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Old 03-02-2008, 07:33 PM   #14
 
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To defend the people I get my information from it is from the Oscarfish forum. I trust the information because many people have said it who have kept their Oscars alive for sometimes 20 years. I believe they know what they are talking about. My Oscar is in a 55 gallon tank, do I think this is cruel? No, I keep on top of the water and he gets good food. He would have died in the fish store, he WAS dieing in the fish store.

I respect your knowledge herefishy, not dawn's, but I do respect yours. I WOULD like to point out that just because someone has kept fish for all of their life doesn't mean that they know what they are talking about, but I know you do. I have not kept fish as long as you, which wouldn't be possible since I'm not that old , but I do try and learn as MUCH as I can, and when many many people tell me one thing who have kept fish WITH SUCCESS for a long time in a certain situation, I believe them.

I know the temperment of both green terrors and dempseys, this is what makes them ideal tankmates for oscars. When pushed they push back. I agree the geophagus needs to go, and the plec is dead so that is a non-issue. The plec would have seriously overstocked it. This is my opinion, take it or leave it. I believe if the fish co-habitate peacefully and the nitrates are always under 20 ppm then there is not a problem.

I take good care of me fish, and I do not appreciate any insinuation that I don't! Is 55 gallons a minimum size for the fish? Yes. Am I making it work, and is he happy and COMPLETELY HEALTHY? Yes. As I said, he was nearly dead in the fish store and still has the scars to show for it. Should I have let him die?
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Old 03-02-2008, 10:58 PM   #15
 
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Scottysgirl, whatever your problem with me, it is not for this thread. I came here to help someone else, and considering you have no respect for me, then I know not to bother trying to help you at any point. Next time, save it for a pm!

I'd still like to know how a full grown oscar is supposed to turn around in a 55 gallon tank, though.... 14 - 16 inch fish and 12 inches of space, anyone can do the math on that one!
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Old 03-03-2008, 05:19 AM   #16
 
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Quote:
Originally Posted by scottysgirl
I keep on top of the water and he gets good food.
And that's different from her story...how?

I'll tell you a little something about what I see a lot in MY line of work, and it gets a bit off-topic (actually really off topic). I work in the horse business, up towards the top where people do a lot of stupid things for money. I cannot tell you how many times a horse has come into the barn that is either hurt or completely spazzed out (and usually about something specific so we know something didn't happen on the way there) because of how it was treated elsewhere.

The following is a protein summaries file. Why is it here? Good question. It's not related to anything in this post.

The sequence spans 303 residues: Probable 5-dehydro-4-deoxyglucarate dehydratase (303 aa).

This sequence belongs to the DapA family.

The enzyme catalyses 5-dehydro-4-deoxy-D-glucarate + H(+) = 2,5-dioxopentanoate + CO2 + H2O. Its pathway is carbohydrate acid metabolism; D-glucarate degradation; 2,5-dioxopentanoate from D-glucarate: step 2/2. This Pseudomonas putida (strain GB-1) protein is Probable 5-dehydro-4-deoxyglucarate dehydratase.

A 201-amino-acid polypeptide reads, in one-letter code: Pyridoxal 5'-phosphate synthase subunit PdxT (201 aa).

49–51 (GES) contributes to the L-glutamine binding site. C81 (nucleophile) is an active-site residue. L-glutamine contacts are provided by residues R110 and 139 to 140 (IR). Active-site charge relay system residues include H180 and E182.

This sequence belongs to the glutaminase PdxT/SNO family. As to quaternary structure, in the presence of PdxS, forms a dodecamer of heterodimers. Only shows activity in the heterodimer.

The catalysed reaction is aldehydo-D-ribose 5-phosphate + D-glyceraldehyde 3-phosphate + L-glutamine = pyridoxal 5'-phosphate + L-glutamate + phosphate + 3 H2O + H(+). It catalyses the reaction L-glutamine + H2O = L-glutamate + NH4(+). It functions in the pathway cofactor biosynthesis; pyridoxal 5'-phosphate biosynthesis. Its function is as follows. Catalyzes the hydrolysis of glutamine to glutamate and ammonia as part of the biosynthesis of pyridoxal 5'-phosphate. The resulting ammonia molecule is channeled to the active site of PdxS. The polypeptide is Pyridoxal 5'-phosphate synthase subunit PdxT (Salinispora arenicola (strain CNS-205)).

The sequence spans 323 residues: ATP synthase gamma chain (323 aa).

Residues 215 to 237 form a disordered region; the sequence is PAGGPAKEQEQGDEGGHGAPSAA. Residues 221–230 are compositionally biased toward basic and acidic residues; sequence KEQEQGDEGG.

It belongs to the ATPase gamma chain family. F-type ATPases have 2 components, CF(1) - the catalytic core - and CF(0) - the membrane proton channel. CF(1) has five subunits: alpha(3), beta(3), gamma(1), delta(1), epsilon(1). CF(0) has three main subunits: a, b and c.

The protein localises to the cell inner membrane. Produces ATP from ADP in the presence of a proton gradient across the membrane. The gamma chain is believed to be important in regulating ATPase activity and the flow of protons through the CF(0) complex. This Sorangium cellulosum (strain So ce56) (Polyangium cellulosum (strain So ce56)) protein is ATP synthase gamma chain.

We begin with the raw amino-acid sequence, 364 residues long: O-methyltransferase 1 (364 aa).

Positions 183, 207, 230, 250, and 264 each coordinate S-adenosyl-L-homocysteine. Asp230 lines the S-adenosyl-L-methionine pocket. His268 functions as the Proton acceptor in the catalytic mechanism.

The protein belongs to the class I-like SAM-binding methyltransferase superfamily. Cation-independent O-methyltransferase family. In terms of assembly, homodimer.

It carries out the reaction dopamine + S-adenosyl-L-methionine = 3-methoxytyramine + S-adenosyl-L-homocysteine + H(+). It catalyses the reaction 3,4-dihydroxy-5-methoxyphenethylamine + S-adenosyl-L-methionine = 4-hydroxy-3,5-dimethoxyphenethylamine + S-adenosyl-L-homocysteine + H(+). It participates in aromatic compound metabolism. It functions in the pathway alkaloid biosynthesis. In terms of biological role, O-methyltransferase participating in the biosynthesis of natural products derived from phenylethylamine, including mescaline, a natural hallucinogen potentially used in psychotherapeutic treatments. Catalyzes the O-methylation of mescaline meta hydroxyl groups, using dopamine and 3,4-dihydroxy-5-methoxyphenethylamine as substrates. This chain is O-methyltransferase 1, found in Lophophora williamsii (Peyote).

"Well, the horse was fine here" is the pathetic answer we almost always get.

It comes down to that a trainer will think the horse is ok, the friends of the trainer will TELL them the horse is ok, but jeezus if ASPCA had seen what happened to this horse surely SOMEONE had been in jail. I've had people at MY horse barn that I will take one look at it and say "what the **** are you thinking?" and they just look at me like "what?".

So basically, what I'm trying to say is I don't give a darn if someone says their animal is doing fine in a situation that EVERYONE else knows is bad. Odds are there's a big blind eye right there.
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Old 03-03-2008, 03:41 PM   #17
 
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I am sorry to anyone I have offended. But please stop trying to tell me that I am being cruel to my fish. It is very hurtful and upsetting to me. I have verified my situation with three other forums and it has been OKed. I will not be using this forum anymore so you can all be at peace without me.

I will suggest that some of you be open to different points of view.

Flashygyrl--I too have shown and trained at the top of the horse showing business (scotty is a horse). Thanks for telling me something I already knew. Again, it is hurtful and upsetting to me to be told that I am being cruel to any of my animals. I ALSO have spent my time trying to undo cruelty at the hands of other trainers. I volunteer my time at animal shelters and just got accepted into Vet school. I plan to spend my life helping animals. It is simply my view with fish that if the nitrates are low (which would be impossible in my mind in a truly overstocked tank) and the fish are getting along that is not a cruel situation.
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Old 03-03-2008, 07:33 PM   #18
 
' Enough has been said here. we will not be the scene for a stone throwing match. Thread locked.